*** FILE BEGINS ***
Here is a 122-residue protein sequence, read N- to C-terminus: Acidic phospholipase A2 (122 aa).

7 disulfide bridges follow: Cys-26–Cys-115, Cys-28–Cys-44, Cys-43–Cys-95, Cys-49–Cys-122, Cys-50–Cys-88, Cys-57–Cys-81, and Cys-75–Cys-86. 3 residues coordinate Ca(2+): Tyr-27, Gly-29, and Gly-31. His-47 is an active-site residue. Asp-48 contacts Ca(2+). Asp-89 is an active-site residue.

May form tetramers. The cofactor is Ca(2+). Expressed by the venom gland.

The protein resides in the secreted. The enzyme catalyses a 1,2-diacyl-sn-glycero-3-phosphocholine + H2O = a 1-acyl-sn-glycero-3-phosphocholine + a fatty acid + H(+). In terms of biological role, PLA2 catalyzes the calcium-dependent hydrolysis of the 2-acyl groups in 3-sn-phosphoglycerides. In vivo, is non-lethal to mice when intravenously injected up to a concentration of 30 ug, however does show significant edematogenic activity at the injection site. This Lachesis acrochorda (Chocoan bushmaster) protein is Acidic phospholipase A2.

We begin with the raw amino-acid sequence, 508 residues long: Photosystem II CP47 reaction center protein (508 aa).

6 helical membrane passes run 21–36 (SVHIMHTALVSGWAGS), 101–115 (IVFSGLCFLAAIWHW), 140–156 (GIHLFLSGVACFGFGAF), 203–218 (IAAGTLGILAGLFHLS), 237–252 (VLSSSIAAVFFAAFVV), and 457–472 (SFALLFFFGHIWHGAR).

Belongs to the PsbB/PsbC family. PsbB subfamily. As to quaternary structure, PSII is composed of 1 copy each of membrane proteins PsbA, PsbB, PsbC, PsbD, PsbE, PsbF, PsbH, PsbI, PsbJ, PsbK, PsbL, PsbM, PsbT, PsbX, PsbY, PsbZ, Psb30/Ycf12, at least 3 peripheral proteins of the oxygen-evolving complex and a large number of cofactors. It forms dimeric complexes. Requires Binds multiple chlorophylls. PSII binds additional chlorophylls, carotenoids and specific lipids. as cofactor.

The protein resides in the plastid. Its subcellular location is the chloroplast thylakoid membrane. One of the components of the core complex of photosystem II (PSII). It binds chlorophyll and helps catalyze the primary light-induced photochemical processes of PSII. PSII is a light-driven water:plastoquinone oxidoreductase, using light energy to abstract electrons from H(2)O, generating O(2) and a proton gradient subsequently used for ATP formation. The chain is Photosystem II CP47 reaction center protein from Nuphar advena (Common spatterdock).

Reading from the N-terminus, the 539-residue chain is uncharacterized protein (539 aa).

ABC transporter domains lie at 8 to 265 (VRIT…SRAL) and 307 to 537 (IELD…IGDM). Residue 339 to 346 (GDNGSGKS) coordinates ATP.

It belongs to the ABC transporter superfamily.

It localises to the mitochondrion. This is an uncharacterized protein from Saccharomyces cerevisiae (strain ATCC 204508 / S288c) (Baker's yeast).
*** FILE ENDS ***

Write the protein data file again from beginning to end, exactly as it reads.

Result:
Here is a 122-residue protein sequence, read N- to C-terminus: Acidic phospholipase A2 (122 aa).

7 disulfide bridges follow: Cys-26–Cys-115, Cys-28–Cys-44, Cys-43–Cys-95, Cys-49–Cys-122, Cys-50–Cys-88, Cys-57–Cys-81, and Cys-75–Cys-86. 3 residues coordinate Ca(2+): Tyr-27, Gly-29, and Gly-31. His-47 is an active-site residue. Asp-48 contacts Ca(2+). Asp-89 is an active-site residue.

May form tetramers. The cofactor is Ca(2+). Expressed by the venom gland.

The protein resides in the secreted. The enzyme catalyses a 1,2-diacyl-sn-glycero-3-phosphocholine + H2O = a 1-acyl-sn-glycero-3-phosphocholine + a fatty acid + H(+). In terms of biological role, PLA2 catalyzes the calcium-dependent hydrolysis of the 2-acyl groups in 3-sn-phosphoglycerides. In vivo, is non-lethal to mice when intravenously injected up to a concentration of 30 ug, however does show significant edematogenic activity at the injection site. This Lachesis acrochorda (Chocoan bushmaster) protein is Acidic phospholipase A2.

We begin with the raw amino-acid sequence, 508 residues long: Photosystem II CP47 reaction center protein (508 aa).

6 helical membrane passes run 21–36 (SVHIMHTALVSGWAGS), 101–115 (IVFSGLCFLAAIWHW), 140–156 (GIHLFLSGVACFGFGAF), 203–218 (IAAGTLGILAGLFHLS), 237–252 (VLSSSIAAVFFAAFVV), and 457–472 (SFALLFFFGHIWHGAR).

Belongs to the PsbB/PsbC family. PsbB subfamily. As to quaternary structure, PSII is composed of 1 copy each of membrane proteins PsbA, PsbB, PsbC, PsbD, PsbE, PsbF, PsbH, PsbI, PsbJ, PsbK, PsbL, PsbM, PsbT, PsbX, PsbY, PsbZ, Psb30/Ycf12, at least 3 peripheral proteins of the oxygen-evolving complex and a large number of cofactors. It forms dimeric complexes. Requires Binds multiple chlorophylls. PSII binds additional chlorophylls, carotenoids and specific lipids. as cofactor.

The protein resides in the plastid. Its subcellular location is the chloroplast thylakoid membrane. One of the components of the core complex of photosystem II (PSII). It binds chlorophyll and helps catalyze the primary light-induced photochemical processes of PSII. PSII is a light-driven water:plastoquinone oxidoreductase, using light energy to abstract electrons from H(2)O, generating O(2) and a proton gradient subsequently used for ATP formation. The chain is Photosystem II CP47 reaction center protein from Nuphar advena (Common spatterdock).

Reading from the N-terminus, the 539-residue chain is uncharacterized protein (539 aa).

ABC transporter domains lie at 8 to 265 (VRIT…SRAL) and 307 to 537 (IELD…IGDM). Residue 339 to 346 (GDNGSGKS) coordinates ATP.

It belongs to the ABC transporter superfamily.

It localises to the mitochondrion. This is an uncharacterized protein from Saccharomyces cerevisiae (strain ATCC 204508 / S288c) (Baker's yeast).